Two virtual evenings with award-winning authors to celebrate Black History MonthJanuary 27, 2021
PUBLIC SERVICE ANNOUNCEMENT
For immediate release
Gatineau, Quebec, January 27, 2021 — The Canadian Museum of History is proud to host two special, free virtual events on February 11 and 18, to mark Black History Month.
On Thursday, February 11, at 7 p.m., join two award-winning local authors, Edem Awumey and Blaise Ndala, as they read excerpts of their works, while engaging in a lively discussion about what it means to be Black in Canada. Edem Awumey is the author of five novels, including Port-Mélo (2006), which won the Grand prix littéraire d’Afrique noire, and Explication de la nuit (2013). Its English translation, Descent into Night, won the Governor General’s Literary Award in 2018. Blaise Ndala has written three novels, J’irai danser sur la tombe de Senghor (2014), Sans capote ni kalachnikov (2019) and Dans le ventre du Congo (2021). His first novel has been optioned for film. The discussion will be moderated by Kalula Kalambay, author, artist and Chair of the Board of Directors of the Salon du livre de l’Outaouais. This event will be presented in French with simultaneous translation in English.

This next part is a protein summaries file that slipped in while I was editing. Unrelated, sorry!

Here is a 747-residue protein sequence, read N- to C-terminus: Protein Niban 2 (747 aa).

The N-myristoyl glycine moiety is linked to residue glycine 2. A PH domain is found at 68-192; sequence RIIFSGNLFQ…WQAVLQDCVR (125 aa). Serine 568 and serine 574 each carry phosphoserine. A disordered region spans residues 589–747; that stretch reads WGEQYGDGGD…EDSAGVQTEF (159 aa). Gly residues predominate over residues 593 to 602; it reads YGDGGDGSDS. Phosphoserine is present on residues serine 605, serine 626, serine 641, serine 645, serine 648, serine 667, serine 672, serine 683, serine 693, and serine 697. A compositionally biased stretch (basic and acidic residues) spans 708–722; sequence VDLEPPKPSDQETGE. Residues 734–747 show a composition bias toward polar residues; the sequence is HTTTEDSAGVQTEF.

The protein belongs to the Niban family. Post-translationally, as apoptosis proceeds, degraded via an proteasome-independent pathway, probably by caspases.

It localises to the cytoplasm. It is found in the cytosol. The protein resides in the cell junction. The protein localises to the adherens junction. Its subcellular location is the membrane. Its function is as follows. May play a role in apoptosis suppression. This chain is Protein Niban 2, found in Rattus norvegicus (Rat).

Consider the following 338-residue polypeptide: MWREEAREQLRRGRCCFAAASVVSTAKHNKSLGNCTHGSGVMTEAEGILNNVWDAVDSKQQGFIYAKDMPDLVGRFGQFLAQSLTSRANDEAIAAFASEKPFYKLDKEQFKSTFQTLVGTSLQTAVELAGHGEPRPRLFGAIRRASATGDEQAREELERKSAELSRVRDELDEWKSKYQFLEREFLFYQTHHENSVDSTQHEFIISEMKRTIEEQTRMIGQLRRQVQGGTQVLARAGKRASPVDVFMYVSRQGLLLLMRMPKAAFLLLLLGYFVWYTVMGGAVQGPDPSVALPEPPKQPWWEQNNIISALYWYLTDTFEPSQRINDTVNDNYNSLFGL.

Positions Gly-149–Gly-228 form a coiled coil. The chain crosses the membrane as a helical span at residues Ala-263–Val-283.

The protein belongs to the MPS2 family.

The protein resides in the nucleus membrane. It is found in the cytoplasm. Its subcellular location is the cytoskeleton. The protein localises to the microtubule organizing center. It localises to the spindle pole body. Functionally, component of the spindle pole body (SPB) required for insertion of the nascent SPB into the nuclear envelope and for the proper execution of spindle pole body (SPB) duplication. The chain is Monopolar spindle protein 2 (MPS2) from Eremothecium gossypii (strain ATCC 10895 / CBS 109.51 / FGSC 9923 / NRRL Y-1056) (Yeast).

On Thursday, February 18, well-known Canadian author and activist Desmond Cole will take a turn sharing part of his work with the public. Starting at 7 p.m., he will engage in a discussion with Canadian Broadcasting Corporation (CBC) Journalist Adrian Harewood. Desmond Cole, who is also a journalist and broadcaster, was the subject of the 2017 CBC documentary, The Skin We’re In. His first book, The Skin We’re In: A Year of Black Resistance and Power, was published in 2020.
Join us for these exclusive virtual events by reserving your place now. Get your free tickets at historymuseum.ca.
The Museum of History is pleased to have the support of TD Bank Group for these unique presentations.
About the series
An Evening With… is a series of inspiring talks and performances featuring some of Canada’s most fascinating personalities. Past guests include classically trained Canadian Indigenous tenor and composer Jeremy Dutcher, author and community educator Wanda Robson, and Canadian wildlife photographer Michelle Valberg.
Work of the Canadian Museum of History is made possible in part through financial support of the Government of Canada.
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Media Relations Officer